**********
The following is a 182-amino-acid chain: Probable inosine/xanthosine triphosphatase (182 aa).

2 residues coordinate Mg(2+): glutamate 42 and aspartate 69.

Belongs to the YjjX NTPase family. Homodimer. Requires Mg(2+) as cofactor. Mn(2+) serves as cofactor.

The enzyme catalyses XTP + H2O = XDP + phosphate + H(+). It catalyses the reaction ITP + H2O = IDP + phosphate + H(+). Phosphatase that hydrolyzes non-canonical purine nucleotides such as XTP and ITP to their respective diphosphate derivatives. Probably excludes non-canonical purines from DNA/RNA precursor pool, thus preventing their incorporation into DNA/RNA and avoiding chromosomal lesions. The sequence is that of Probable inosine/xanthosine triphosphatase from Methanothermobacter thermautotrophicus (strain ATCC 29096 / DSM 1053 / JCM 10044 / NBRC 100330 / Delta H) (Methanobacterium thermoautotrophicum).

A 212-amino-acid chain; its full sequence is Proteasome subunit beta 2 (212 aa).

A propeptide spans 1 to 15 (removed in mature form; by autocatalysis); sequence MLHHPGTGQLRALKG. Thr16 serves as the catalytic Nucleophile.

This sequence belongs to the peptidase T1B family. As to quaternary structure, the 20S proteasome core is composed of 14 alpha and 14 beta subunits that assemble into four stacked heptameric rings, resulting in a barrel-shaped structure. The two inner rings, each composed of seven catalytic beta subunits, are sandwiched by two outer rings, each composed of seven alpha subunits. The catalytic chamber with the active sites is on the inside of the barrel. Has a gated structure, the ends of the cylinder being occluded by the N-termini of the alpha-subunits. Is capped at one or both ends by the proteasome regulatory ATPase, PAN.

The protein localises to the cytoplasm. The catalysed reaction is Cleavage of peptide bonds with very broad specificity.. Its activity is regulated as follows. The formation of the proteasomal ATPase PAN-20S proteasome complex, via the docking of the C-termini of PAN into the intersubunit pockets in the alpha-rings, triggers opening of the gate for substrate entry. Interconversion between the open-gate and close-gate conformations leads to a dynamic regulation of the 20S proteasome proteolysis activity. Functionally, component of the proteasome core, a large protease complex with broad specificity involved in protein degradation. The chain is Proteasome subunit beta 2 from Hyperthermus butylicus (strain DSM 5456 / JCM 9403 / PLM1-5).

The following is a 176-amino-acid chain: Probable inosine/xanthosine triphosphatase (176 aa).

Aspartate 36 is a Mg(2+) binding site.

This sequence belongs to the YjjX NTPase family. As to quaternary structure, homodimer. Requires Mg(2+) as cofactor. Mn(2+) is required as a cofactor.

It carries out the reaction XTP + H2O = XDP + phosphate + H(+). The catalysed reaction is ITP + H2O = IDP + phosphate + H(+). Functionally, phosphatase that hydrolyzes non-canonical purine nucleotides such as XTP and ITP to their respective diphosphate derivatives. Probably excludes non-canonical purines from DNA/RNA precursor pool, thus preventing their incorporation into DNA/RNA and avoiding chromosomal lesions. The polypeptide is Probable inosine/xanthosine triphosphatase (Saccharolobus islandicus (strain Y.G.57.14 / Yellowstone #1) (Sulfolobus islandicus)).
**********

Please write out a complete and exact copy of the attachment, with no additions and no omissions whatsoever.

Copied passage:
The following is a 182-amino-acid chain: Probable inosine/xanthosine triphosphatase (182 aa).

2 residues coordinate Mg(2+): glutamate 42 and aspartate 69.

Belongs to the YjjX NTPase family. Homodimer. Requires Mg(2+) as cofactor. Mn(2+) serves as cofactor.

The enzyme catalyses XTP + H2O = XDP + phosphate + H(+). It catalyses the reaction ITP + H2O = IDP + phosphate + H(+). Phosphatase that hydrolyzes non-canonical purine nucleotides such as XTP and ITP to their respective diphosphate derivatives. Probably excludes non-canonical purines from DNA/RNA precursor pool, thus preventing their incorporation into DNA/RNA and avoiding chromosomal lesions. The sequence is that of Probable inosine/xanthosine triphosphatase from Methanothermobacter thermautotrophicus (strain ATCC 29096 / DSM 1053 / JCM 10044 / NBRC 100330 / Delta H) (Methanobacterium thermoautotrophicum).

A 212-amino-acid chain; its full sequence is Proteasome subunit beta 2 (212 aa).

A propeptide spans 1 to 15 (removed in mature form; by autocatalysis); sequence MLHHPGTGQLRALKG. Thr16 serves as the catalytic Nucleophile.

This sequence belongs to the peptidase T1B family. As to quaternary structure, the 20S proteasome core is composed of 14 alpha and 14 beta subunits that assemble into four stacked heptameric rings, resulting in a barrel-shaped structure. The two inner rings, each composed of seven catalytic beta subunits, are sandwiched by two outer rings, each composed of seven alpha subunits. The catalytic chamber with the active sites is on the inside of the barrel. Has a gated structure, the ends of the cylinder being occluded by the N-termini of the alpha-subunits. Is capped at one or both ends by the proteasome regulatory ATPase, PAN.

The protein localises to the cytoplasm. The catalysed reaction is Cleavage of peptide bonds with very broad specificity.. Its activity is regulated as follows. The formation of the proteasomal ATPase PAN-20S proteasome complex, via the docking of the C-termini of PAN into the intersubunit pockets in the alpha-rings, triggers opening of the gate for substrate entry. Interconversion between the open-gate and close-gate conformations leads to a dynamic regulation of the 20S proteasome proteolysis activity. Functionally, component of the proteasome core, a large protease complex with broad specificity involved in protein degradation. The chain is Proteasome subunit beta 2 from Hyperthermus butylicus (strain DSM 5456 / JCM 9403 / PLM1-5).

The following is a 176-amino-acid chain: Probable inosine/xanthosine triphosphatase (176 aa).

Aspartate 36 is a Mg(2+) binding site.

This sequence belongs to the YjjX NTPase family. As to quaternary structure, homodimer. Requires Mg(2+) as cofactor. Mn(2+) is required as a cofactor.

It carries out the reaction XTP + H2O = XDP + phosphate + H(+). The catalysed reaction is ITP + H2O = IDP + phosphate + H(+). Functionally, phosphatase that hydrolyzes non-canonical purine nucleotides such as XTP and ITP to their respective diphosphate derivatives. Probably excludes non-canonical purines from DNA/RNA precursor pool, thus preventing their incorporation into DNA/RNA and avoiding chromosomal lesions. The polypeptide is Probable inosine/xanthosine triphosphatase (Saccharolobus islandicus (strain Y.G.57.14 / Yellowstone #1) (Sulfolobus islandicus)).